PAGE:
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Juneau-Douglas City Museum


Glafke/Voiles

by Karl Voiles
UID=865


I’m sort of the family historian, since I’ve done quite a bit of genealogical research, and I would like to give information I have about our family’s coming to Alaska and our lives here.

Our mother and father were born in Portland, Oregon: Lucile Margaret Saunders, b. December 10, 1911, d. March 4, 1991 in Anchorage; William Bachelor Glafke, b. 1909, d. December 6, 1963 in Fairbanks.

Our mother’s side of the family goes back in America to Mayflower traveler William Brewster. The family lines on her side are English, Welsh and Scots and contain men who fought in the Revolutionary, French and Indian and Civil Wars. Her grandfather, Alonzo Carner, was a riverboat captain on the Ohio River.

Our father came from an Irish and Prussian background. His mother was Susan Fanning, whose family came from the South and dates back in America to the 1700s. His father’s family emigrated from Prussia in the 1800s and first settled in New York.

I gave the above information to illustrate the spirit of pioneering from which my family comes.

My father worked in Oregon in various jobs including those of logger and construction worker. In the 1930’s the country was still in the throes of the Depression, and as work was quite scarce, William headed to Alaska in about 1935, as a matter of survival. In Juneau, he went to work at the Alaska-Juneau mine as a powder monkey. My mother followed, and on April 4, 1936, my brother, William Bachelor Glafke, Jr. was born at St. Ann’s hospital. On August 24, 1937, my sister, Marian Katherine Glafke, was born at the same hospital.

Our family had very little. They lived first in a small house on Gastineau; my mother lived in fear the entire time because of the avalanche danger in that area. A short while after they moved to another location, an avalanche took out the house next to the one in which they had lived. The family eventually settled into a house on 6th Street that was owned by Trevor Davis. There were three of these houses, which are still standing today at the top of Franklin Street (although the one on the left that Trevor lived in has been extensively modified).

In 1941, the war broke out for the U.S. My sister Marian recalls: “I was about five when the Japanese bombed Pearl Harbor. Everyone was very upset by this, but all I could think of was ‘how could a harbor be made out of pearls?’ When Attu was invaded, the military announced that all families should depart Alaska for safer ground. Our mother booked passage to Seattle in 1942, while our father elected to stay and work. The boats were incredibly overbooked and most people did not have rooms. Outraged by this, our mother gave away all the bedding in our room to those without and then complained to the ship’s staff that the room did not have any bedding. She did this until they wised up to what she was doing.”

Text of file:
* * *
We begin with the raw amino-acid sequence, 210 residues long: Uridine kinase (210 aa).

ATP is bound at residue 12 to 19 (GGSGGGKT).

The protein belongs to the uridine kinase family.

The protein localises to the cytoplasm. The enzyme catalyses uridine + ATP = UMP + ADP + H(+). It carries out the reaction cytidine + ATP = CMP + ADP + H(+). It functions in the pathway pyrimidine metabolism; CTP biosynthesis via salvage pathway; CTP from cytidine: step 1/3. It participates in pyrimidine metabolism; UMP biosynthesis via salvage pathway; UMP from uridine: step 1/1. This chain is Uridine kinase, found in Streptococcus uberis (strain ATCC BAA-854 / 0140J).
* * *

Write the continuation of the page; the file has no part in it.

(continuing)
My father moved up the channel to Haines, where he went to work for Foley Construction on the Haines Highway and on the CANOL cutoff. In 1943, our family traveled from Portland to visit him there, but when they stopped in Juneau, he was waiting for them. They all moved back into the same house on 6th Street. The house was always gray. Trevor Davis managed to buy a huge supply of Navy gray paint during the war. My brother and sister tell me how every other year they would wait excitedly to see if the house was going to be painted maybe blue or green, but it was always the same battleship gray. Incredibly, there is still no concrete sidewalk going to the houses today, just the same wooden planks. On May 13, 1947, Karl Carner Glafke was born in the same hospital as my siblings.

All three of us attended the 6th Street Elementary School, and my brother and sister graduated from Juneau High School. When I attended the 3rd grade, Mrs. Berlin (my teacher) called me “Billy” the entire year, because I looked so much like my brother who she had taught eleven years earlier. I guess he must have made quite an impression!